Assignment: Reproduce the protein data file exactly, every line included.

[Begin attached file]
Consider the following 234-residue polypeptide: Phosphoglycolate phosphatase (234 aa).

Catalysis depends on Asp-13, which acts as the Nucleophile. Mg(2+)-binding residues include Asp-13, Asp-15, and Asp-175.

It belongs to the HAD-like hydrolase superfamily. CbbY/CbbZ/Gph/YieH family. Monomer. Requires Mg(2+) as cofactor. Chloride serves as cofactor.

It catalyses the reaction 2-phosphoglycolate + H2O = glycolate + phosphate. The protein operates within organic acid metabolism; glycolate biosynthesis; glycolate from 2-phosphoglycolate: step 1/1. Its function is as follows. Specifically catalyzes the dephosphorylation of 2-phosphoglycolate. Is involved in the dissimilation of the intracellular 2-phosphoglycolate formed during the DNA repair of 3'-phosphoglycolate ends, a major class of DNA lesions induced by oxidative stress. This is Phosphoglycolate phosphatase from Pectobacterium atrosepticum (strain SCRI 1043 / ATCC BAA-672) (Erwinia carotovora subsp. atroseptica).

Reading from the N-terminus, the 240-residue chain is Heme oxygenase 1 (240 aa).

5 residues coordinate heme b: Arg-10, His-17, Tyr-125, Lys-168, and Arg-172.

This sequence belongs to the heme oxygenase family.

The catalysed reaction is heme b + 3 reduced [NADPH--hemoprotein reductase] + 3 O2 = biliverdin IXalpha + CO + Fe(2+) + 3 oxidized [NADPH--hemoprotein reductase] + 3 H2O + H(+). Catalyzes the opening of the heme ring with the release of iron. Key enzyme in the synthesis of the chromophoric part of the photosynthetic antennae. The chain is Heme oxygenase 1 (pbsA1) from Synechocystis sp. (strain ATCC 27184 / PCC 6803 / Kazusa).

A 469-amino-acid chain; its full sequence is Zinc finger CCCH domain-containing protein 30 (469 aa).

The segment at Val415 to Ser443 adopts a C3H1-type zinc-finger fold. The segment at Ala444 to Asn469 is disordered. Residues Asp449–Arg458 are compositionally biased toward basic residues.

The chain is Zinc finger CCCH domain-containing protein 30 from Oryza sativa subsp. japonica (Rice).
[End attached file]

Consider the following 234-residue polypeptide: Phosphoglycolate phosphatase (234 aa).

Catalysis depends on Asp-13, which acts as the Nucleophile. Mg(2+)-binding residues include Asp-13, Asp-15, and Asp-175.

It belongs to the HAD-like hydrolase superfamily. CbbY/CbbZ/Gph/YieH family. Monomer. Requires Mg(2+) as cofactor. Chloride serves as cofactor.

It catalyses the reaction 2-phosphoglycolate + H2O = glycolate + phosphate. The protein operates within organic acid metabolism; glycolate biosynthesis; glycolate from 2-phosphoglycolate: step 1/1. Its function is as follows. Specifically catalyzes the dephosphorylation of 2-phosphoglycolate. Is involved in the dissimilation of the intracellular 2-phosphoglycolate formed during the DNA repair of 3'-phosphoglycolate ends, a major class of DNA lesions induced by oxidative stress. This is Phosphoglycolate phosphatase from Pectobacterium atrosepticum (strain SCRI 1043 / ATCC BAA-672) (Erwinia carotovora subsp. atroseptica).

Reading from the N-terminus, the 240-residue chain is Heme oxygenase 1 (240 aa).

5 residues coordinate heme b: Arg-10, His-17, Tyr-125, Lys-168, and Arg-172.

This sequence belongs to the heme oxygenase family.

The catalysed reaction is heme b + 3 reduced [NADPH--hemoprotein reductase] + 3 O2 = biliverdin IXalpha + CO + Fe(2+) + 3 oxidized [NADPH--hemoprotein reductase] + 3 H2O + H(+). Catalyzes the opening of the heme ring with the release of iron. Key enzyme in the synthesis of the chromophoric part of the photosynthetic antennae. The chain is Heme oxygenase 1 (pbsA1) from Synechocystis sp. (strain ATCC 27184 / PCC 6803 / Kazusa).

A 469-amino-acid chain; its full sequence is Zinc finger CCCH domain-containing protein 30 (469 aa).

The segment at Val415 to Ser443 adopts a C3H1-type zinc-finger fold. The segment at Ala444 to Asn469 is disordered. Residues Asp449–Arg458 are compositionally biased toward basic residues.

The chain is Zinc finger CCCH domain-containing protein 30 from Oryza sativa subsp. japonica (Rice).